Knee replacement or hip replacement is a very positive solution to the pain and disability of advanced osteoarthritis. The rough, worn surfaces of the joint are relined with smooth-surfaced metal and plastic components.

Are special devices or aids really helpful?

Yes. Special devices have been designed to help people with arthritis stay independent for as long as possible. These devices help protect your joints and keep you moving. For example, if you learn to use a cane the right way, you can help reduce the amount of pressure your weight puts on your hip joint when you walk by up to 60%.

Special devices or aids:

  • Canes
  • Walkers
  • Splints
  • Shoe inserts or wedges
  • Cushioned pads for shoes
  • Non-slip soles of shoes for traction
  • Lightweight appliances-those made
    from aluminum or plastic rather than glass
  • Mobile shower heads
  • Bath seats
  • Special fasteners (such as Velcro) on clothing
  • Large grips for tools and utensils (wrap foam or fabric around items with narrow handles, such as pens)
  • Wall-mounted jar openers
  • Electric appliances, such as can openers and knives
  • Grab bars for the bathtub

Will exercise really help?

Exercise keeps your muscles strong and helps keep you flexible. This will help you stay independent. But don't overdo it. Exercise in small amounts through the day with rest time in between. This will help you avoid injury and pain by not trying to do too much at once.
Exercises that don't strain your joints are best. These may include tightening your muscles and then relaxing them a number of times. You can do this with all of your major muscles several times throughout the day.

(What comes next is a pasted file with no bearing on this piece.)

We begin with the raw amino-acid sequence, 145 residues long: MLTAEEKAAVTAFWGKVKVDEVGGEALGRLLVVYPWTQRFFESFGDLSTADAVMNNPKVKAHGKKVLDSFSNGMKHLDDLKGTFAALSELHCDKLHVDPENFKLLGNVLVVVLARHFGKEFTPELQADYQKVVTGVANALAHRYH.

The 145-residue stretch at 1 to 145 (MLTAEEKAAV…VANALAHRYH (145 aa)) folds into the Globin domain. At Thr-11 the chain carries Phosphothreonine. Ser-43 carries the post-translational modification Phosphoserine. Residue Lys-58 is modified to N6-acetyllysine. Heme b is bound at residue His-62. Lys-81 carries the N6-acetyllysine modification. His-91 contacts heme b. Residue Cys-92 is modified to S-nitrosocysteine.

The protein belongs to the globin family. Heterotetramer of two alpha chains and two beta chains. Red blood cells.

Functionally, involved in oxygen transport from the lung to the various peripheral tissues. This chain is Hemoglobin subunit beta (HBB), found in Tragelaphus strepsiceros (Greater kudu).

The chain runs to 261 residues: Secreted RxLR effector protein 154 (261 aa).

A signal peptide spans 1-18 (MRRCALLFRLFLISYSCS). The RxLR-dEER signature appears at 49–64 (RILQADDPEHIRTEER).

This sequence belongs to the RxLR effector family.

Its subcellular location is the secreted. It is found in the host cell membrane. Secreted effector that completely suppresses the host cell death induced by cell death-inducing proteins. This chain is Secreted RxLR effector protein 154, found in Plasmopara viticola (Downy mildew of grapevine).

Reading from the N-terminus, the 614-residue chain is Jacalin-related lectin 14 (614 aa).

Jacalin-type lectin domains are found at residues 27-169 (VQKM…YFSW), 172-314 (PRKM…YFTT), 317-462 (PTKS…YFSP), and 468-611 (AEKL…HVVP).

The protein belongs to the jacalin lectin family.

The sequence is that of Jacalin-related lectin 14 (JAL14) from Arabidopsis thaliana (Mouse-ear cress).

Another good exercise for arthritis is movement in a swimming pool, with much of your body's weight held up by the water. You may find this type of "aquacise" program available through a local YMCA or YWCA or other pool in your community.

Ask your family doctor what programs are available in your area. He or she may also suggest that you see a physiotherapist.

Should I use heat or cold to ease pain?

Using heat or cold may reduce your pain and stiffness. Heat can be applied through warm baths, hot towels, hot water bottles or heating pads. Ice packs can also be used to help make you feel better.

Try alternating heat with ice packs. Some people find that using heat before activity and cold after activity is useful. Try different combinations and see what works best for you.

Charleston Orthopaedic
Charleston Orthopaedic
Charleston Orthopaedic
Contact Us
Charleston Orthopaedic Charleston Orthopaedic Charleston Orthopaedic
Shoulder & Knee Anthroscopy
Shoulder Replacement
Hip & Knee Replacement
Reverse Total Shoulder Replacement
Hip Resurfacing Replacement
Charleston Orthopaedic Charleston Orthopaedic Charleston Orthopaedic